US considers tapping strategic reserves as oil hits new highs

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The Independent Online

The US government revealed yesterday it was considering the unusual step of dipping into its strategic oil reserves as crude prices hit a fresh all-time high.

The US government revealed yesterday it was considering the unusual step of dipping into its strategic oil reserves as crude prices hit a fresh all-time high.

In a move that will be seen as political opportunism just six weeks ahead of a presidential election, the White House said the move would be in response to supply disruptions caused by Hurricane Ivan.

The decision came as crude prices in London surged to a record high of $45.75 a barrel before settling at $45.13, up 20 cents, amid mounting concern that the bad weather would disrupt US production and refining operations. In New York prices rose briefly to $49 before settling up 11 cents at $48.46.

According to one report, the government will make loans for two to three weeks, with one for between 100,000 and 200,000 barrels, and another for 1 million to 2 million.

Scott McClellan, a White House spokesman, said the administration was considering a request from refiners to borrow oil from the Strategic Petroleum Reserve (SPR).

He said the requests were for "small quantities" and a "short period of time," and declined to be more specific. The administration last released oil from the reserve in October 2002 after Hurricane Lili, when it loaned 296,000 barrels to a unit of Shell to help with disruptions to pipeline shipments.

Oil prices initially fell as rumours of the request filtered through before rising as analysts focused on the implications for the markets of the disruptions.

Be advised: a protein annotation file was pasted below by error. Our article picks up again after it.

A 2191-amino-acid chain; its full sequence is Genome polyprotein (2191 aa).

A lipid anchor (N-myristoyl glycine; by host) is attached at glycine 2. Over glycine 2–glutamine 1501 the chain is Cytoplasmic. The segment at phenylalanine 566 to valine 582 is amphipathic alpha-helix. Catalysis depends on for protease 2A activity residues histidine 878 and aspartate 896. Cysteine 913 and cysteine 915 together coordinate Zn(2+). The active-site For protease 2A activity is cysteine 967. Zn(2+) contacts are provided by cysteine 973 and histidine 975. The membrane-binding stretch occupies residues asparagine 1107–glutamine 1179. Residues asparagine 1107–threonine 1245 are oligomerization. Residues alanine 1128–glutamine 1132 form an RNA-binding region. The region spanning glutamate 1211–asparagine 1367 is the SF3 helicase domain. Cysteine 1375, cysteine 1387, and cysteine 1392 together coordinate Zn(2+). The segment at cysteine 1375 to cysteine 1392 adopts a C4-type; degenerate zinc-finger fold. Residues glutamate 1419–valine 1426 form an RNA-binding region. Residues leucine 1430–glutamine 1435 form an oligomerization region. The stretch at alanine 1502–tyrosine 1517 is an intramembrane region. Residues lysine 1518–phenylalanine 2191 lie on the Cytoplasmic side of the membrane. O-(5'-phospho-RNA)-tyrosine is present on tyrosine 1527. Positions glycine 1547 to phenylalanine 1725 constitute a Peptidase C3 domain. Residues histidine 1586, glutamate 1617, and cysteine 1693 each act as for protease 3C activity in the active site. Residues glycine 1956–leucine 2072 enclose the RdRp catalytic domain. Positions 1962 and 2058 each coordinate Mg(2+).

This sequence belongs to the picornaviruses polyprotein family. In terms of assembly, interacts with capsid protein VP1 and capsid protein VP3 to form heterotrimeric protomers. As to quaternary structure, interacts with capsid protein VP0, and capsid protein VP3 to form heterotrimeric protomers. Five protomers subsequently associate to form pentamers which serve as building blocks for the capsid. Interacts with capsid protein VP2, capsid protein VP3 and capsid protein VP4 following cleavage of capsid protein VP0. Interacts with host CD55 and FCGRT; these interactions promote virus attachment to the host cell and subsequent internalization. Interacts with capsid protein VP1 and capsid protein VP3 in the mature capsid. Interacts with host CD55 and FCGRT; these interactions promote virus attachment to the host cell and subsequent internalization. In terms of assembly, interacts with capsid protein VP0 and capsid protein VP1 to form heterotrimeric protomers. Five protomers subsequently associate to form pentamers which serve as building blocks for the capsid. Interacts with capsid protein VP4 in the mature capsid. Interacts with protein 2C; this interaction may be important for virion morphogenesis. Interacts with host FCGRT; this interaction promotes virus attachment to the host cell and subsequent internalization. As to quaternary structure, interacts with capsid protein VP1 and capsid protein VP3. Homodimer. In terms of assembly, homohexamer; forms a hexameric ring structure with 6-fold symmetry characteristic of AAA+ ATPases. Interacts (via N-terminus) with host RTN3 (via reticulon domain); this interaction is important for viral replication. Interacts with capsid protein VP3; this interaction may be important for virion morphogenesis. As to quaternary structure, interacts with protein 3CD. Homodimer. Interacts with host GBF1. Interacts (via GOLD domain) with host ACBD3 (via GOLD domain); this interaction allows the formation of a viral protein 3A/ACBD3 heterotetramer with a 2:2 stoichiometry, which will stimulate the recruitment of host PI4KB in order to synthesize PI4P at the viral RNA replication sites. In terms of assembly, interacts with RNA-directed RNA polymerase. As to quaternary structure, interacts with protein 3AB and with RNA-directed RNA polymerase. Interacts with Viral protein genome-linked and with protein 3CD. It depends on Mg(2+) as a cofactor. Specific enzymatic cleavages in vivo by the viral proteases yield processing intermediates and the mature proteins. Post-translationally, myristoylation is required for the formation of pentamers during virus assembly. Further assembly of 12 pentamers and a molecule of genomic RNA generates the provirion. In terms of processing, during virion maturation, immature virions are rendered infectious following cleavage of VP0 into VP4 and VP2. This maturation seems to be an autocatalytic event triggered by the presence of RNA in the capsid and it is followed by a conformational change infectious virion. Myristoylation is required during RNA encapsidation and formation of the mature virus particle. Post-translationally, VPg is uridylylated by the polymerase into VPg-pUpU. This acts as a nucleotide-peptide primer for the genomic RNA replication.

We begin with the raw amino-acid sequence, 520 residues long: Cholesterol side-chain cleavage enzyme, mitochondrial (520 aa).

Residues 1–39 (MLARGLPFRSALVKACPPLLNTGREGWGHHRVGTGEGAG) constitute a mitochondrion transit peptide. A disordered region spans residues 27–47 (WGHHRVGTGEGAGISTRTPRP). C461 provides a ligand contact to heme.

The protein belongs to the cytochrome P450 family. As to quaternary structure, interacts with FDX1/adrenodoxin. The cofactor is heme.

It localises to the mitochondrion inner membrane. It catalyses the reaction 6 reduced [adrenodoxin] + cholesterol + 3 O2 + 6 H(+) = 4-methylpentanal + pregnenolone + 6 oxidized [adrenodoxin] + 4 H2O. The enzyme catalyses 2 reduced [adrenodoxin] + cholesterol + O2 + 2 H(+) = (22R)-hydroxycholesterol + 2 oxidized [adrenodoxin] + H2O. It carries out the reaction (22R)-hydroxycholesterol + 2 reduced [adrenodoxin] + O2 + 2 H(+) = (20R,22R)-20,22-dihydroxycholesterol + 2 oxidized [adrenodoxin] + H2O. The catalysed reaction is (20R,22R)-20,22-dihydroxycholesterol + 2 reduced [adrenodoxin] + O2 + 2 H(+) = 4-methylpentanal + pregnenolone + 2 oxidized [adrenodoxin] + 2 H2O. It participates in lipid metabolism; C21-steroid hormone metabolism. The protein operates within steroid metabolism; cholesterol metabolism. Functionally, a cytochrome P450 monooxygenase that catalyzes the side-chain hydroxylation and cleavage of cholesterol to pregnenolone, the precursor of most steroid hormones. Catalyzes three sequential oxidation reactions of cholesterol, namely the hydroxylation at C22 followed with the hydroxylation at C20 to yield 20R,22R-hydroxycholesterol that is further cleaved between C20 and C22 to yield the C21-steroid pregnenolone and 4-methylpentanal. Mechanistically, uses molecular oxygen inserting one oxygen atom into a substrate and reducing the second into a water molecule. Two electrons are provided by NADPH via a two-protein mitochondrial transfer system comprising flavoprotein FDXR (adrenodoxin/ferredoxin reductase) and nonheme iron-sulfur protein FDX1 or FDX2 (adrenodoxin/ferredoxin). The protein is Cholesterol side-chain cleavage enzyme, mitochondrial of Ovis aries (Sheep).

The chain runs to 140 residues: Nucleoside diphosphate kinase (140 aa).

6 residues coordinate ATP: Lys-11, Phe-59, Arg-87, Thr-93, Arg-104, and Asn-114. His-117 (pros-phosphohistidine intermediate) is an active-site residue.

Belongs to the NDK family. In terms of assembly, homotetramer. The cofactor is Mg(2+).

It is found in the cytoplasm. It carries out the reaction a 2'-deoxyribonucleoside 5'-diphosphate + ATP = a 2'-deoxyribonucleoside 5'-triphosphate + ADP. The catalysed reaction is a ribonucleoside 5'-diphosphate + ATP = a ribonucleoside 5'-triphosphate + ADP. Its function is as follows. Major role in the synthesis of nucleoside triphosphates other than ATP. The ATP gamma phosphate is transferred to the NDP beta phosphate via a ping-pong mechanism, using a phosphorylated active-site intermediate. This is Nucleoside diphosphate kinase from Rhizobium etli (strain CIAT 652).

Ray Attrill, a director of research at 4Cast, said: "The market is still taking the view that the weather will have a more durable impact. There will have to be a lot more where that came from if they want to take the speculative froth off the market."

The Bush administration has repeatedly made it clear that the SPR will be used only if there is a severe disruption of supply. Dick Cheney, the vice president, has defined severe disruption as the loss of about 5 to 6 million barrels a day of US oil imports.

Paul Mortimer-Lee, an economist at BNP Paribas, said using the SPR would be "politically tempting". "The current loss does not meet Cheney's definition of severe disruption of supplies, but lots of things look more fluid close to elections," he said.

He said Bill Clinton had used oil from the SPR to bring heating oil costs down in 2000 just as people were filling up their tanks for the winter.

While most of speculative interest is in contracts for future deliveries, Goldman Sachs and Morgan Stanley, the US investment banks, are buying up physical oil stocks. Morgan Stanley recently won the contract to supply fuel to United Airlines, and Goldman Sachs recently bought 10 million barrels of oil.

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